ACMG Posters: needs of expectant mothers with a prenatal diagnosis for Down syndrome

double-helix-with-stethoscopeAnother round-up of research from this year’s American College of Medical Genetics & Genomics.

NIH launches Down syndrome registry

Poster 200: NIH’s research plan and Down syndrome registry: The NIH has created a research plan identifying priorities in Down syndrome-related health research and launched a registry called DS-Connect. About the registry:

The registry was launched in September 2013 and within 3 months had over 1200 registrants. Family members and those with DS can enter contact and health information into an online, secure, confidential database. Registry participants can customize their profile, update it online, and see all of their information along with the aggregate, de-identified data from all of the participants. A professional portal is under development for clinicians and researchers. Professional users will also have access to the de-identified data to develop clinical studies and explore future collaborations. If an investigator requests help with recruitment, the registry coordinators will contact registrants on behalf of the investigator to invite them to participate in the research study. One of the goals of the registry is to create a resource for all individuals with DS worldwide.

Duke studies needs of expectant mothers with a prenatal diagnosis of Down syndrome

Poster 212: Understanding the informational and emotional needs of those with a prenatal diagnosis of Down syndrome:

This two-year national, exploratory study aims to identify the informational and emotional needs of patients with a prenatal diagnosis of DS during the decision-making process for pregnancy management. … 98% found it beneficial to answer questions about their experience and 98% felt their participation could potentially help others. … Insightful viewpoints were gathered from patients, which serve as a timely appraisal of the prenatal diagnostic experience to inform evidence-based practice and allow us to better support patients receiving, and making various decisions for, a prenatal diagnosis of DS.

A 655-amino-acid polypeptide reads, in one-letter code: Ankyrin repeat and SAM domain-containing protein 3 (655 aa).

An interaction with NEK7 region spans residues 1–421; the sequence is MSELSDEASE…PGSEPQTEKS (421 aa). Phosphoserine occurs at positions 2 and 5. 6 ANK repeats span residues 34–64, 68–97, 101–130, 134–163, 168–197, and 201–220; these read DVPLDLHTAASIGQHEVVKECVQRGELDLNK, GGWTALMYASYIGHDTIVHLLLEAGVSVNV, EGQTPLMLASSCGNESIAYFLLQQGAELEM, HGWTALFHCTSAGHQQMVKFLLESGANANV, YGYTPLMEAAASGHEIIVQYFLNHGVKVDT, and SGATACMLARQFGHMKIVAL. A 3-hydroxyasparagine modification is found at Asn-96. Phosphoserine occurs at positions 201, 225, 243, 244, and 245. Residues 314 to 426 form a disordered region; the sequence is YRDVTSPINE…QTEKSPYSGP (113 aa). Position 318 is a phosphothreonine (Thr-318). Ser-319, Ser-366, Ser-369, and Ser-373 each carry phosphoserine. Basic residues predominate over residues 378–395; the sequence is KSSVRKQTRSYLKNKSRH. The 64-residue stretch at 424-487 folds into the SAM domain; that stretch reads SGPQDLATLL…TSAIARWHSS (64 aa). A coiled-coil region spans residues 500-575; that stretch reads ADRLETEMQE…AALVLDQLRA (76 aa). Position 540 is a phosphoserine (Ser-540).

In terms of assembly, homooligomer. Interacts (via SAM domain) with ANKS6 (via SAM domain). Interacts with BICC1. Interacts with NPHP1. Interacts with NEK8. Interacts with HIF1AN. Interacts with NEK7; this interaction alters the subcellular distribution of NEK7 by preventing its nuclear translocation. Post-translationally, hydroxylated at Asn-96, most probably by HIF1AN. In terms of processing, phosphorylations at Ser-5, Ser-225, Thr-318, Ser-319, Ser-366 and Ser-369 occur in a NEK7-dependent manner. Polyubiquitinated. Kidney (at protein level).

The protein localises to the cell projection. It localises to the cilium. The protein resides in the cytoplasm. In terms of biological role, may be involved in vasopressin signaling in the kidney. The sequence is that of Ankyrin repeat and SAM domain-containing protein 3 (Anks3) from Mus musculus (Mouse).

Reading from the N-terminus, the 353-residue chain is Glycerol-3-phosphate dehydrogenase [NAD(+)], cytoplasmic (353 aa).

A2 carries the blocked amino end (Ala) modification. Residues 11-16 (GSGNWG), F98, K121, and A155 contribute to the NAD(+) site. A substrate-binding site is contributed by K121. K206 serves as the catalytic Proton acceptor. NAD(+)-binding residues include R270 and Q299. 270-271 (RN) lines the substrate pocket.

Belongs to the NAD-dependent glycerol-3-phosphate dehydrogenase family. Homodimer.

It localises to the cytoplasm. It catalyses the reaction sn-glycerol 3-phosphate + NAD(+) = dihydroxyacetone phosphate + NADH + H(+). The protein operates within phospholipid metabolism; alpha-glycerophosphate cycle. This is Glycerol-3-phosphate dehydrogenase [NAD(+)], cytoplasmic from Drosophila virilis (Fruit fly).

I wrote further about this study at this post, where you can access the questionnaire and participate yourself if you fit the study’s criteria. I hope that you will.

Postnatal Down syndrome test by smartphone picture

Poster 252: Postnatal diagnosis of Down syndrome via photography. Researchers developed a facial feature recognition program that had significant accuracy in detecting Down syndrome based on a facial photograph. For those in the developed world, this may seem unnecessary, since a karyotype from a blood sample of the infant provides the definitive diagnosis. But, as the researchers conclusion points out:

While access to genetic testing for Down syndrome remains limited by geography, cost and physician availability, our technology has the potential to increase the diagnostic accuracy, reduce time and expense, and allow for remote diagnosis.

And in this iPhone age, apparently they are developing an “app” to do diagnose based off of a simple snap of a smartphone.

When NIPS is offered affects its and invasive testing’s acceptance by patients

Poster 260: Aneuploidy screening and invasive testing in the era of NIPS. One practice in Western North Carolina reports how NIPS, and when it is offered, affects its acceptance and the acceptance of invasive testing (IT):

Our experience with NIPT and IT was very different for women presenting for genetic counseling early versus later in pregnancy. We found low, overall rates of IT except among women counseled early who desired definite testing. In our population, the availability of NIPT decreased the IT rate. Despite the availability of a very accurate screen, there remains a subgroup of women who desire the most comprehensive information available only by invasive testing.

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